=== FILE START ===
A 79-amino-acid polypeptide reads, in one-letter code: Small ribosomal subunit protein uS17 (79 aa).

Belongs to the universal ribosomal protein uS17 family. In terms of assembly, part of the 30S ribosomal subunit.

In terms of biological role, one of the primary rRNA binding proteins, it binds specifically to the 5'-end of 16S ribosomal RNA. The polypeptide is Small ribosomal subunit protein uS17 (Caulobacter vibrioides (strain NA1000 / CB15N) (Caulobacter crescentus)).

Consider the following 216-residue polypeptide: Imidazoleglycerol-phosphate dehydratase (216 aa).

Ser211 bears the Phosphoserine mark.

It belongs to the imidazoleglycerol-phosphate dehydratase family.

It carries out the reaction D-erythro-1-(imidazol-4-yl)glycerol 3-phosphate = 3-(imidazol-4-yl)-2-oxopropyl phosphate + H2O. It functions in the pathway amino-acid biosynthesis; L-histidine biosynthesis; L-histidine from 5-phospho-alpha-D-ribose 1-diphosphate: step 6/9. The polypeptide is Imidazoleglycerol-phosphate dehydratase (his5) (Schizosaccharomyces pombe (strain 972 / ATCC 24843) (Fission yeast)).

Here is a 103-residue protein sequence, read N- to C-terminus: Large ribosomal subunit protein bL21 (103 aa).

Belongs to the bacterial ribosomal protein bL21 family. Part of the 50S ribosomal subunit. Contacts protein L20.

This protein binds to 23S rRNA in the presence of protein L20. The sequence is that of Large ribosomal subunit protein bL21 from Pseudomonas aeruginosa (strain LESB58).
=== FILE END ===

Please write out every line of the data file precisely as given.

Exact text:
A 79-amino-acid polypeptide reads, in one-letter code: Small ribosomal subunit protein uS17 (79 aa).

Belongs to the universal ribosomal protein uS17 family. In terms of assembly, part of the 30S ribosomal subunit.

In terms of biological role, one of the primary rRNA binding proteins, it binds specifically to the 5'-end of 16S ribosomal RNA. The polypeptide is Small ribosomal subunit protein uS17 (Caulobacter vibrioides (strain NA1000 / CB15N) (Caulobacter crescentus)).

Consider the following 216-residue polypeptide: Imidazoleglycerol-phosphate dehydratase (216 aa).

Ser211 bears the Phosphoserine mark.

It belongs to the imidazoleglycerol-phosphate dehydratase family.

It carries out the reaction D-erythro-1-(imidazol-4-yl)glycerol 3-phosphate = 3-(imidazol-4-yl)-2-oxopropyl phosphate + H2O. It functions in the pathway amino-acid biosynthesis; L-histidine biosynthesis; L-histidine from 5-phospho-alpha-D-ribose 1-diphosphate: step 6/9. The polypeptide is Imidazoleglycerol-phosphate dehydratase (his5) (Schizosaccharomyces pombe (strain 972 / ATCC 24843) (Fission yeast)).

Here is a 103-residue protein sequence, read N- to C-terminus: Large ribosomal subunit protein bL21 (103 aa).

Belongs to the bacterial ribosomal protein bL21 family. Part of the 50S ribosomal subunit. Contacts protein L20.

This protein binds to 23S rRNA in the presence of protein L20. The sequence is that of Large ribosomal subunit protein bL21 from Pseudomonas aeruginosa (strain LESB58).